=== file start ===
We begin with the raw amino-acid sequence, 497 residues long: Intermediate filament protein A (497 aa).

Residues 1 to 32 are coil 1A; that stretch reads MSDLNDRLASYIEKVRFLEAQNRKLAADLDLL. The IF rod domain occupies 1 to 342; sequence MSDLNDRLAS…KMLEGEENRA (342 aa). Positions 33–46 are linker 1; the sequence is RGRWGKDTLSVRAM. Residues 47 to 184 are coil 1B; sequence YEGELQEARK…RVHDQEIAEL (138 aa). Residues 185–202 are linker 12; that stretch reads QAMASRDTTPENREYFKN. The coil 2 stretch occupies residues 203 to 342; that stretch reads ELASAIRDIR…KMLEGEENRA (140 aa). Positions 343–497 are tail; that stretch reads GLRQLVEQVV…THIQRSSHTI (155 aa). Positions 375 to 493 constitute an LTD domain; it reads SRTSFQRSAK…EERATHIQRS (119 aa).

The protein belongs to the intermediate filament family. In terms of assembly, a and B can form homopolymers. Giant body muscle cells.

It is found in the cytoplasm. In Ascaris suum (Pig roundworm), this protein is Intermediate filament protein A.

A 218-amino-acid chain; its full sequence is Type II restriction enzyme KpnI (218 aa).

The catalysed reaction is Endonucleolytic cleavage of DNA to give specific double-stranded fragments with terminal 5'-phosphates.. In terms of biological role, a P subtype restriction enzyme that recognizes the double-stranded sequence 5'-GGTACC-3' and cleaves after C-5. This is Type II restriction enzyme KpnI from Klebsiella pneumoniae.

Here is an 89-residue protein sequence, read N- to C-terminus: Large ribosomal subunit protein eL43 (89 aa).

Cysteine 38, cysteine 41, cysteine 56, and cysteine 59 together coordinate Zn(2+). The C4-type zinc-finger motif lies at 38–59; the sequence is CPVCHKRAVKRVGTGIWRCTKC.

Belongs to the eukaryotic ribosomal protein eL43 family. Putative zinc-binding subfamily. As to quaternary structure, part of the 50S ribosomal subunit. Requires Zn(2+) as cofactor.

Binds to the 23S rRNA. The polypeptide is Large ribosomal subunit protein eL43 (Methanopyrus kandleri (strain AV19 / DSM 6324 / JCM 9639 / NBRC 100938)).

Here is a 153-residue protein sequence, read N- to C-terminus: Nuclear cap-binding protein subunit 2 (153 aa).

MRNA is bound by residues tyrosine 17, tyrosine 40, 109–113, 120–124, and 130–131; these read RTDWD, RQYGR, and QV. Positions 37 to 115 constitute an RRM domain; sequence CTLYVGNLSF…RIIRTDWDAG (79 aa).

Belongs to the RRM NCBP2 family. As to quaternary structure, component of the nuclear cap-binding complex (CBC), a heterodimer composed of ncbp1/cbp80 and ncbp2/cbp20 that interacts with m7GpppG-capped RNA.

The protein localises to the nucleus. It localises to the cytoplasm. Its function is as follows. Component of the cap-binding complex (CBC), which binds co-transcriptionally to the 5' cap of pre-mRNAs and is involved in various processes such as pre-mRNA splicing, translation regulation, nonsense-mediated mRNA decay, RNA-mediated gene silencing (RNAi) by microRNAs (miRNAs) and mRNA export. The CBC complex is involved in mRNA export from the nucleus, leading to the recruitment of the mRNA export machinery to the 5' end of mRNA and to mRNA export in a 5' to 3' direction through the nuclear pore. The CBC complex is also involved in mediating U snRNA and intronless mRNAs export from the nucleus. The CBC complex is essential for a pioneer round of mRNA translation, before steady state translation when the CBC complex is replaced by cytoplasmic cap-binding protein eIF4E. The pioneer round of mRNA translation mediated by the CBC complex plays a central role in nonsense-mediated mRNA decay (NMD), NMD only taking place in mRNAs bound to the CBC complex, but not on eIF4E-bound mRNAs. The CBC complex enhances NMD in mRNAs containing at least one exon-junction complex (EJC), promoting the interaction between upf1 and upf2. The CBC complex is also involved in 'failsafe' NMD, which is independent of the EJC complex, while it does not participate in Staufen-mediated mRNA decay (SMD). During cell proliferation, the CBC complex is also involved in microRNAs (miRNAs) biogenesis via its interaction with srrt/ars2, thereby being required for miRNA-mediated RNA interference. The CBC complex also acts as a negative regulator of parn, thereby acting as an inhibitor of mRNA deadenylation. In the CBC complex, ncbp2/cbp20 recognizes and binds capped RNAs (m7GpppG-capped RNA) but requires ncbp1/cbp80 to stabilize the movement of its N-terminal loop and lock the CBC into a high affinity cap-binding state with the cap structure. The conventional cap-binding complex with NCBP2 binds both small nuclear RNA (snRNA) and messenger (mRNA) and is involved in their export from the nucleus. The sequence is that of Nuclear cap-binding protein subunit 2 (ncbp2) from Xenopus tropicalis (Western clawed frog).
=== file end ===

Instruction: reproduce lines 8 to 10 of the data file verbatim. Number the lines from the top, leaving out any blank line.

Cysteine 38, cysteine 41, cysteine 56, and cysteine 59 together coordinate Zn(2+). The C4-type zinc-finger motif lies at 38–59; the sequence is CPVCHKRAVKRVGTGIWRCTKC.

Belongs to the eukaryotic ribosomal protein eL43 family. Putative zinc-binding subfamily. As to quaternary structure, part of the 50S ribosomal subunit. Requires Zn(2+) as cofactor.

Binds to the 23S rRNA. The polypeptide is Large ribosomal subunit protein eL43 (Methanopyrus kandleri (strain AV19 / DSM 6324 / JCM 9639 / NBRC 100938)).